• Product dimensions: 5.40 (w) x 8.40 (h) x 1.10 (d)

Meet the Author

Barbara Parker was trained as a lawyer and worked as a prosecutor with the state attorney’s office in Dade County, Florida, before moving into a private practice that specialized in real estate and family law. Parker earned a master’s degree in creative writing in 1993. Her first legal thriller was Suspicion of Innocence, published in 1994, which was followed by another seven titles in the series featuring her two lawyer protagonists, and sometime lovers Gail Connor and Anthony Quintana. While writing the series, she also produced Criminal JusticeBlood RelationsThe Perfect Fake, and The Dark of DaySuspicion of Innocence was a finalist for the Edgar Award from the Mystery Writers of America. Two of her titles, Suspicion of Deceit and Suspicion of Betrayal were New York Times bestsellers. Barbara Parker died in March 2009, at age sixty-two.

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Read an Excerpt

Suspicion of Vengeance

By Barbara Parker


Copyright © 2001 Barbara Parker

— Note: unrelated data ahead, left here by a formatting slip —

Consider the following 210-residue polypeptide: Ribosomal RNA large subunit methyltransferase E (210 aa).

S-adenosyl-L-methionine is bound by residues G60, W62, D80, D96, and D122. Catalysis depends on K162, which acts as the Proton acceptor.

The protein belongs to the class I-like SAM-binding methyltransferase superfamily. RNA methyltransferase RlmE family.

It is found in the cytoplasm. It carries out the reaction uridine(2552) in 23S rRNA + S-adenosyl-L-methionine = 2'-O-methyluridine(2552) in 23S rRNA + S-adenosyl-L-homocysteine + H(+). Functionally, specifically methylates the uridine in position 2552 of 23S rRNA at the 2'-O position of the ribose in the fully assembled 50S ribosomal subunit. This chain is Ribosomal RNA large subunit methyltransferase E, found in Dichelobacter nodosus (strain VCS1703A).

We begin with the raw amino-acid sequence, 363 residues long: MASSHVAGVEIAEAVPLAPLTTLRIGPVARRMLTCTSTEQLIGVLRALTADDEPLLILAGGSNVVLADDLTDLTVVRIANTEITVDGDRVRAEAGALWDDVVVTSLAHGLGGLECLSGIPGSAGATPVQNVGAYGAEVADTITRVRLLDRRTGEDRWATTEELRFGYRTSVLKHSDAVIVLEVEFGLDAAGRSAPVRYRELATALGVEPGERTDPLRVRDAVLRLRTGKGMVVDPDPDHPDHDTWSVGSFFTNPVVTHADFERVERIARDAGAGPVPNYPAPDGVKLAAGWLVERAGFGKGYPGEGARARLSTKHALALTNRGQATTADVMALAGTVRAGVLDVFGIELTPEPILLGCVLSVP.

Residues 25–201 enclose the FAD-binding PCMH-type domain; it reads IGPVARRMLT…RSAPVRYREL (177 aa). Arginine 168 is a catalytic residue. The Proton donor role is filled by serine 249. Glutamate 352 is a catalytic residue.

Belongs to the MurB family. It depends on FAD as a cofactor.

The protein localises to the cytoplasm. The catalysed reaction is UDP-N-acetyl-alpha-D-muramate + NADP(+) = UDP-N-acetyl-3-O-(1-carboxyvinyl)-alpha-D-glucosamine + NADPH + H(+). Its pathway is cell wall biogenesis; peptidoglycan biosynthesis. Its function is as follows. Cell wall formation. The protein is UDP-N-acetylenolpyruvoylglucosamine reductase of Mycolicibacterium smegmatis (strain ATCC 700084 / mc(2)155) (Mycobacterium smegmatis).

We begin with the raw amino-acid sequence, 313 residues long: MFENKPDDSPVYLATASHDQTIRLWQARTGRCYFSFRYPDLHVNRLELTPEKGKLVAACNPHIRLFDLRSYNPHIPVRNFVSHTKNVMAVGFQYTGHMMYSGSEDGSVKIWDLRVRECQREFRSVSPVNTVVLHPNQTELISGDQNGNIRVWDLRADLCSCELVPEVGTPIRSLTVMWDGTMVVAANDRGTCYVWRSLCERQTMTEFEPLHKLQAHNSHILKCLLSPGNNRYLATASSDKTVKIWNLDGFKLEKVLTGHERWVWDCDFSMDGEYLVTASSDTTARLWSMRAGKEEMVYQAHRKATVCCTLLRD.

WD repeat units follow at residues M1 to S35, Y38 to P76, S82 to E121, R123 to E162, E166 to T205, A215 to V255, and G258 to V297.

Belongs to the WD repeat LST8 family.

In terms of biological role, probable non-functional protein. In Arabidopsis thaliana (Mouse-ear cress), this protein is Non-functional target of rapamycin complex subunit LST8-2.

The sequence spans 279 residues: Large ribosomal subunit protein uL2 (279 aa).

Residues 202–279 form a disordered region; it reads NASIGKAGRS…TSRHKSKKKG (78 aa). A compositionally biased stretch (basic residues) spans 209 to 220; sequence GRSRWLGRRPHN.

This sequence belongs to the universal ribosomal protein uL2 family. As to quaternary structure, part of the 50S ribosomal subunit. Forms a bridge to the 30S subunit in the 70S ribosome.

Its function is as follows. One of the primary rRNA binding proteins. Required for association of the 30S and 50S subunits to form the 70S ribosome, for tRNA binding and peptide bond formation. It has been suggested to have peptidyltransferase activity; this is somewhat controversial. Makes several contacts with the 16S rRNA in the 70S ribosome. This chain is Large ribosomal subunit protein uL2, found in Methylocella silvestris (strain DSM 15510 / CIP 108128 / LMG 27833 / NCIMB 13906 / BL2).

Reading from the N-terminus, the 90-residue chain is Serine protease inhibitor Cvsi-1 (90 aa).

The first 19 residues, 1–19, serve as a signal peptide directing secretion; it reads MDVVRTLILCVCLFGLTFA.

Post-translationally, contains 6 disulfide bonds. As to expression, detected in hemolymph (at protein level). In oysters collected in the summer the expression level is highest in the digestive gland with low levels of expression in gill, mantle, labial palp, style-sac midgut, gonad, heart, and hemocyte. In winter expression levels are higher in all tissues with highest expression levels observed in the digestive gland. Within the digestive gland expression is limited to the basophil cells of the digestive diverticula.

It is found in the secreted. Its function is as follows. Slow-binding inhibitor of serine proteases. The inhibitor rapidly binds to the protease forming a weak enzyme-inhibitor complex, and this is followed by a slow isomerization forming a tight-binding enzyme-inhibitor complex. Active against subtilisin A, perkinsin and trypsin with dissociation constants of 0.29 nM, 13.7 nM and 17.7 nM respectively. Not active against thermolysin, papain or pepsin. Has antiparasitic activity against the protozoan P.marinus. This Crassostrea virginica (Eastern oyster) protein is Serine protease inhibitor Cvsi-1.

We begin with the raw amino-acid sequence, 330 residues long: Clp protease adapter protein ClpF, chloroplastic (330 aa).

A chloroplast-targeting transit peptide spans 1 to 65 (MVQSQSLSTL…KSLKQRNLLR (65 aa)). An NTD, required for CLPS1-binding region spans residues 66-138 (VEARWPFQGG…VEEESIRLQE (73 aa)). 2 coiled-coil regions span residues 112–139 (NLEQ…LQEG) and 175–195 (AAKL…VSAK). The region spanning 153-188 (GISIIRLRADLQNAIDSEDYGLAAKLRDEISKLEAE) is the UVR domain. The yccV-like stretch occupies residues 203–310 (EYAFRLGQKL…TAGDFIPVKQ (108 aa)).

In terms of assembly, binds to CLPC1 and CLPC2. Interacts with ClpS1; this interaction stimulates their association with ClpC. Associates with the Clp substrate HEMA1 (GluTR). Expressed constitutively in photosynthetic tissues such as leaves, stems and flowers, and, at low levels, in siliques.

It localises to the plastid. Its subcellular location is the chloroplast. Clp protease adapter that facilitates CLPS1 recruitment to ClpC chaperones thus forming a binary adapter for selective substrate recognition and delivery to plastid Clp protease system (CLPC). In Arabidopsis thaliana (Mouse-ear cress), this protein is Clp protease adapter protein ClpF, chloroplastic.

All rights reserved.
ISBN: 978-1-4976-3196-0


Sunday night, March 4

The porch lights were too bright, Gail thought. They turned the front of her mother's house into a stage set: wrought-iron furniture, the bricks and white wooden columns, the screen door with its metal silhouette of egrets. Between porch and driveway a live oak tree, fuzzy with air plants, interrupted the glare, and Anthony stopped his Cadillac in its shadow.

He turned off the engine and tilted his head toward the girl sleeping in the backseat. "Do you want me to carry her in?"

"No, it's okay. She can walk."

Neither of them made any move to open a door.

Gail touched his cheek. The late hour had put the stubble of beard on his face. She said softly, "What a fast weekend."

He turned his head to put a kiss in her palm. His lips were full and warm. "We should have stayed in Miami."

Anthony's law partner had invited them to a family weekend at his house in the Keys. The house had unexpectedly filled with relatives and friends of relatives bringing enough Cuban food for a month. Gail and Karen had shared a bed in a guest room; Anthony had been exiled to Raul's boat with some of the other men.